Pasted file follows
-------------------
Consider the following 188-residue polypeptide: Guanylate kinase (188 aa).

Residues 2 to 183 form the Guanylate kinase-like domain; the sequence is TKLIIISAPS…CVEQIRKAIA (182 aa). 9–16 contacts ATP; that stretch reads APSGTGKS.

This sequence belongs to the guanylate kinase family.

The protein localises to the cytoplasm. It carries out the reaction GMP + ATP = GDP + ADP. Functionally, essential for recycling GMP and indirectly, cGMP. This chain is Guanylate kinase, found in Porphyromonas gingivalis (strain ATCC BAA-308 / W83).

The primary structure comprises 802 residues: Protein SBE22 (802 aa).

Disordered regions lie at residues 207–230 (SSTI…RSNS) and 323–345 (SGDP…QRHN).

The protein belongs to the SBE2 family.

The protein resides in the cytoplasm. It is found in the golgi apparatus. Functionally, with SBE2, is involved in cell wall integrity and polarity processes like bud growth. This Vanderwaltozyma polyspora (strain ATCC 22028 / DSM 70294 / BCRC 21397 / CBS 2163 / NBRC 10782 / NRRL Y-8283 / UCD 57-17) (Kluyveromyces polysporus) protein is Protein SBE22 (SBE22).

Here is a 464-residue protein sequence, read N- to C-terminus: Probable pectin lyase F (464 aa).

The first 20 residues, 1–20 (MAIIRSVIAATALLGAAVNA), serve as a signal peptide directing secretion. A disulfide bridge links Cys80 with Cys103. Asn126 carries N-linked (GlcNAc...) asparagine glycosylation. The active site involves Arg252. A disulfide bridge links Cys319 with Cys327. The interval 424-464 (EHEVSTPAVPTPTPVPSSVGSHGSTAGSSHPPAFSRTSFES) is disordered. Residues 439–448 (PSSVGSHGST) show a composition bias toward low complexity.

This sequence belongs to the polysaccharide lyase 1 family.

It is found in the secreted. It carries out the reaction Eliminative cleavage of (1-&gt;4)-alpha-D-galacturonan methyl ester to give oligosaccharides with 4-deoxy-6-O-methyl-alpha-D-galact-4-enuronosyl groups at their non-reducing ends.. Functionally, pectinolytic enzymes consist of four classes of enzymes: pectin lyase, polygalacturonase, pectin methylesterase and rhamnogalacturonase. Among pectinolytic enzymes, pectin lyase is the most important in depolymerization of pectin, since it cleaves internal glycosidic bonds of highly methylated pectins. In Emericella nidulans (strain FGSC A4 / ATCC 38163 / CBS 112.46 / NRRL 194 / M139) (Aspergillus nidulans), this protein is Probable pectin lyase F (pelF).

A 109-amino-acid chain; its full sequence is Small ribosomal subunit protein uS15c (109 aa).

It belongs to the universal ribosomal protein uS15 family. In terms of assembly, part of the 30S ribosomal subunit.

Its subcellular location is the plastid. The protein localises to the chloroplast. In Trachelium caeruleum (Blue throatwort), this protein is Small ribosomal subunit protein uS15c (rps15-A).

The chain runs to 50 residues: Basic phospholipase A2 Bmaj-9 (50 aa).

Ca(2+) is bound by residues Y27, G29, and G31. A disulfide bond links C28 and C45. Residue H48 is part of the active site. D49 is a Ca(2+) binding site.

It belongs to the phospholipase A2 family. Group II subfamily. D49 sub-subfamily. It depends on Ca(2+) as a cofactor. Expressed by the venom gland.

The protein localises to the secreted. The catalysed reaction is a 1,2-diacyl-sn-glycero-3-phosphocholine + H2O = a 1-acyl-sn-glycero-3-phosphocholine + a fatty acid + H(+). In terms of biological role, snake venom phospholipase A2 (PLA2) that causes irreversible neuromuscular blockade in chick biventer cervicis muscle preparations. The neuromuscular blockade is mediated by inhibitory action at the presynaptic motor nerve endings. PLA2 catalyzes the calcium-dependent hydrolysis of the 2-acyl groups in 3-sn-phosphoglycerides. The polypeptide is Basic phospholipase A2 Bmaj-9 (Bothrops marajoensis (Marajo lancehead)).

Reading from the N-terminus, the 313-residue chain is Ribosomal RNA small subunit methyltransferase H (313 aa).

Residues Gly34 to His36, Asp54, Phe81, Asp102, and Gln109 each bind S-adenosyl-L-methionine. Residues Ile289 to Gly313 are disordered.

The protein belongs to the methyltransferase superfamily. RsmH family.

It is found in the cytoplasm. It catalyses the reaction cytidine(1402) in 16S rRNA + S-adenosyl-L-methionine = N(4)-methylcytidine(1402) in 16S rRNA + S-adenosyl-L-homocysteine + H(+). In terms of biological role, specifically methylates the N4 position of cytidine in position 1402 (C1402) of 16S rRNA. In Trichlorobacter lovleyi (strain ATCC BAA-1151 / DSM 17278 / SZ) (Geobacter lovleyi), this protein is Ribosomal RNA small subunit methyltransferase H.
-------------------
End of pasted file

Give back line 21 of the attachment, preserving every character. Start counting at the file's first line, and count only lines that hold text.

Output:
Residues Gly34 to His36, Asp54, Phe81, Asp102, and Gln109 each bind S-adenosyl-L-methionine. Residues Ile289 to Gly313 are disordered.